Empress Maria Theresia is the most fondly remembered of her clan. There’s been no Habsburg ruler for almost a century, yet today it’s not unusual to find her picture in a central European home. And not among Austrians only: her subjects included Czechs, Poles, Italians, Croats, and Hungarians.
She’s revered as a mother, as well as a great Empress. (Or, to use her official title, the Queen, sometimes even “King”, of Hungary.) Which imperial figure could lay claim to such an extensive brood? Of her sixteen children, ten survived to adulthood, most notably Joseph — the reforming emperor who succeeded her — and the unfortunate Maria Antonia, better known as Marie Antoinette.
But in 1740, when she came to power — her father dead of a soaking and an unwise supper — few imagined that her reign would continue, let alone thrive.
Charles VI, disappointed in a male heir, spent years working up support for his daughter. But no sooner was he gone than his allies deserted the new Empress. His enemies, meanwhile, spotted the opportunity they had long awaited.
To them, the coronation of a female Habsburg meant one thing: the chance to carve up the old empire which dominated central Europe. None was more rapacious than Prussia, lately elevated to the status of kingdom and sworn to unite its disparate realm.
Its ruler, Frederick II — to become known as Frederick the Great — wasted no time. Ridiculed by his father as a milksop, he proved a ruthless manipulator and warlord of genius. Even as he uttered pieties about the honour of princes, he marched his troops into Habsburg Silesia.
In her resolve to hold the province, rich in minerals and prosperous towns, Maria Theresia stood alone. Her father had devoted his energies to treaties and diplomacy. But the Imperial army he bequeathed was in no condition to repel the Prussian invader, and her coffers were empty. Her own council was indecisive, unwilling to take up arms.
Worse, Maria Theresia had been brought up to grace the arm of a king or emperor, rather than reign herself. Her father — supposing that a male heir would continue his line — never thought to educate his daughter in statecraft.
In this terrible hour, with Frederick’s allies ranged against her — the very title of Holy Roman Emperor denied her husband — her instinct was put to the test. With her son, the future Joseph II, in her arms, she went to Bratislava, the then Hungarian capital, and appealed for help: a dicey undertaking, since Hungarians were no great enthusiasts for Habsburg rule.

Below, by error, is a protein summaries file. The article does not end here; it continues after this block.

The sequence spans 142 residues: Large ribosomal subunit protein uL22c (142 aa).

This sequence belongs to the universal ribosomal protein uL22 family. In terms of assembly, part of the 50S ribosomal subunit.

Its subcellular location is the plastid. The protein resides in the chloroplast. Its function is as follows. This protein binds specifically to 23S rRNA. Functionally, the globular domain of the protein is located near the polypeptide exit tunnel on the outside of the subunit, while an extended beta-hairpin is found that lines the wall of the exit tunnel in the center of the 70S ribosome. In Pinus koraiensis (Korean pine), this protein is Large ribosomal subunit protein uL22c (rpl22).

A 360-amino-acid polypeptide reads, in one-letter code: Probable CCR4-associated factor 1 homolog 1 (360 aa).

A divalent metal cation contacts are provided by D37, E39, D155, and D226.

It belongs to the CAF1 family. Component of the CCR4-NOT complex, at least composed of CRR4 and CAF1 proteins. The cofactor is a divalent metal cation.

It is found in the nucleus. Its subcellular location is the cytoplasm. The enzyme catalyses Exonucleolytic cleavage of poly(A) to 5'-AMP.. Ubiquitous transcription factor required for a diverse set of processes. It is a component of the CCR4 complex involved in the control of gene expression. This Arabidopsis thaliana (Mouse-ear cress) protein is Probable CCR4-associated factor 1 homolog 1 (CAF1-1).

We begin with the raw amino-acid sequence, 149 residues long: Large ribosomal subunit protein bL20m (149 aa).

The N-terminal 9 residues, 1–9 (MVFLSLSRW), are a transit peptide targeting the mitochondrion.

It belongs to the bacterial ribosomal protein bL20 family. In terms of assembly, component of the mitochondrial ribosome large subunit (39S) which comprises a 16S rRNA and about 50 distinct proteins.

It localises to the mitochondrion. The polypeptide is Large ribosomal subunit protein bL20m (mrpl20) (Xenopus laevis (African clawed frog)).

But the Magyar nobles affirmed Maria Theresia and backed her with force. Hostilities were to last for almost twenty years, for behind Prussia was the Habsburgs’ traditional enemy, Bourbon France, with whom they had long contended for European mastery. And whoever fought France won Britain’s support. Despite fitful armistices and a longer truce, the Seven Years’ War erupted in 1756: the first truly global conflict, more often seen in English-speaking countries as a struggle between Britain and France for control of India and North America.
When peace was concluded in 1763, both sides exhausted, two issues had been resolved: Prussia would never again be regarded as an upstart challenger, but the authority of Maria Theresia in her own house was long secured.
Even at that, the Empress’ energies were not exhausted. The girl denied the education to run the empire she inherited became its most effective reformer, whether in economics, administration, education or religion. And her mark on the city of Vienna was permanent, too, in the form of the stunning palace of Schönbrunn.
It’s true that, despite her reforms, she was often thought of as hidebound in her Catholic practice, a devotion which led to the most serious blot on her reign.
While Maria Theresia seems not to have been racist (her empire, like the Ottoman, was multi-ethnic) she suffered from the marked antipathy to Judaism typical of her day. In 1744 she decreed that all Jews must leave Prague by the following January, and, within six months, Bohemia itself. She may have been persuaded, under Jesuit influence, of Jewish involvement with her enemies, or may simply have been reminded of the example of her forebears, always inclined to suspend toleration at a whim.
Whatever the cause, the suffering in that severe winter was intense, prompting international outcry. And while the city itself protested against the measure, some citizens took it as incitement to murder.
As a parent, though loving and natural, she followed the normal Habsburg instinct to cement alliances through dynastic marriage. She didn’t live to see the terrible result of her daughter’s union with the Dauphin, though she was generous with unheeded advice on modest living at the French court.
Her tomb, in the Capuchin Crypt in Vienna, is the tenderest monument a ruler could desire: waking with her husband on the Last Day, she shares the sceptre with him — little as she did that in life — while reaching for the sword on her left, in token of vigour. A testament rather more impressive than her father’s.